Narrowing down crankbait color choices this open-water fishing season
Crankbaits on the marketplace cover every conceivable color of the rainbow… and then some. Yet I’m amazed at how many writers and fishing experts downplay the color factor on these lures. Don’t take crankbait color for granted! We live in a technologically advanced society that can deliver so many designs and features. Take advantage of them.
When choosing a crankbait for a situation, first consider the amount of light entering the water. Weather, water clarity, and water color all influence these light and darkness factors. In clearer water, fish can see better so they’re going to demand more realistic natural colors like shad or perch. And we’re trying to match those food source colors.
In low light conditions, I’m sticking with darker colors, which provide more of a silhouette. Maybe grab one of those cranks with a red or orange underbelly for a more aggressive bite. We’re trying to match food sources with bass, or any other species we’re targeting. In lakes where gizzard shad are a major food source, use an appropriate crankbait. On other lakes, bass are feeding on sunfish and crappies, so match those food sources.
Be willing to switch colors regularly, too, as well as vary your vibration and retrieve speed. You have a tackle box full of big, beautiful cranks, so use them!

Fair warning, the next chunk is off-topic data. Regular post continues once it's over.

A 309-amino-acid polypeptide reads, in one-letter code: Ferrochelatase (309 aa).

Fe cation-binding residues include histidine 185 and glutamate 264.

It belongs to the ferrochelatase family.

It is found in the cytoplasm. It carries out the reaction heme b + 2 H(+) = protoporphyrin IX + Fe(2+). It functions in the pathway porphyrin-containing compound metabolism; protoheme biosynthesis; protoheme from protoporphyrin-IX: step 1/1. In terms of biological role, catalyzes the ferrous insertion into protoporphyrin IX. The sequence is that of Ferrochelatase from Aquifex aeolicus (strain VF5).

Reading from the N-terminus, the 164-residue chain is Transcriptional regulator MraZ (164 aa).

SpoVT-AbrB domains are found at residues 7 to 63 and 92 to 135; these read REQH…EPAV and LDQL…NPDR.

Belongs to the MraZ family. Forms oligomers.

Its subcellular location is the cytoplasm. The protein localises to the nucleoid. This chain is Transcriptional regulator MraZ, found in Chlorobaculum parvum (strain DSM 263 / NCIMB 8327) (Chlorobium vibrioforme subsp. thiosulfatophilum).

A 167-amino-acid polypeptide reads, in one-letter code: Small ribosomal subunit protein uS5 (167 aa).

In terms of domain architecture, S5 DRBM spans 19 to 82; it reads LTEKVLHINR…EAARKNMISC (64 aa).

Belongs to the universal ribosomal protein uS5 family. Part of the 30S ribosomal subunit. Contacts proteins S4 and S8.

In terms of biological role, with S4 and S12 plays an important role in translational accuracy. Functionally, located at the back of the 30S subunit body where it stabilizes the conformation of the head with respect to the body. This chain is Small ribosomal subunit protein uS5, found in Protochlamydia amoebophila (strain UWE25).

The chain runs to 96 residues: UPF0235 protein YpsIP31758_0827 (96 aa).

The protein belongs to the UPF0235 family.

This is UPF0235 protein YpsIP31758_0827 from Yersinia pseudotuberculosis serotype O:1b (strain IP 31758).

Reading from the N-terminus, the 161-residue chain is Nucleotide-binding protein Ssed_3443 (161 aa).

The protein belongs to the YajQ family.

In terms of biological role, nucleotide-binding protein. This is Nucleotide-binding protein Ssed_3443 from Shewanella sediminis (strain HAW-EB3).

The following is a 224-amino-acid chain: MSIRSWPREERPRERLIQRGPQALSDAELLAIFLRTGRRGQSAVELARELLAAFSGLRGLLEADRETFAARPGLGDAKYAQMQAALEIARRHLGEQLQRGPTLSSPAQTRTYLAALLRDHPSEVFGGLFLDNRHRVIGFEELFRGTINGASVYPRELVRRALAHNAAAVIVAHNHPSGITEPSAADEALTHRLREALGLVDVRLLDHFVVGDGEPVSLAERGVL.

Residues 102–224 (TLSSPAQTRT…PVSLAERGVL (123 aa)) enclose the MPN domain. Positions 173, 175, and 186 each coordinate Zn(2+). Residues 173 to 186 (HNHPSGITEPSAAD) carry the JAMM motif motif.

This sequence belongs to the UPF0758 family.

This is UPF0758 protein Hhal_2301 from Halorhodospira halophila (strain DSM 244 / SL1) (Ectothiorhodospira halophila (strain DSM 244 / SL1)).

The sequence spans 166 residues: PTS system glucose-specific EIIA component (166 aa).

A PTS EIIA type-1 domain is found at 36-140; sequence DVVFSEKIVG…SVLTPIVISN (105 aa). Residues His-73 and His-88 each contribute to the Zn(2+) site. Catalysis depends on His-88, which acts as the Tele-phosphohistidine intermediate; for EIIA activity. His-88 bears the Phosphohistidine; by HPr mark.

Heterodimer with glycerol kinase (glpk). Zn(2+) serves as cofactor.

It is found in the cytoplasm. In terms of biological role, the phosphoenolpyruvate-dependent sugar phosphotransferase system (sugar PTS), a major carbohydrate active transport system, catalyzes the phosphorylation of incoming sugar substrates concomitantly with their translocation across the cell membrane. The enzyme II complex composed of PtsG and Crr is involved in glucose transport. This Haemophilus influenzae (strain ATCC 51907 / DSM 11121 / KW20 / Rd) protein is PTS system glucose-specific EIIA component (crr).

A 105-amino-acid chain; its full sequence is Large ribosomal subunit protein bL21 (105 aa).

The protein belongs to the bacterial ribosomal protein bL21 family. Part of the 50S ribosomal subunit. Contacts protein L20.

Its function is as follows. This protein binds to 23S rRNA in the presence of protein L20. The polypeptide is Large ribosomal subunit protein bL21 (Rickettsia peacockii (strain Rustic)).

The reflection or sheen of your crankbait is an important factor, too. High-gloss and gold is for a more aggressive approach in stained water. Other lures are almost a goldish, shiny-like finish on a car. Use those with no gloss, an almost matted finish, for inactive fish or clear water.
Scales or stripes on the side of a crankbait can reduce the reflection. If I’m fishing neutral fish, that’s a logical choice.
Some guys will take a marker to enhance color patterns. You can even buy lure pens to customize lure color.
Having success with a crank while trolling? Duplicate your speed, vibration, and color and pound that spot. Don’t just keep on trucking while trolling crankbaits.
So often we hear colors and designs exist to fool or attract the fishermen. Not true! They’re for targeting fish in every conceivable mood, and they work.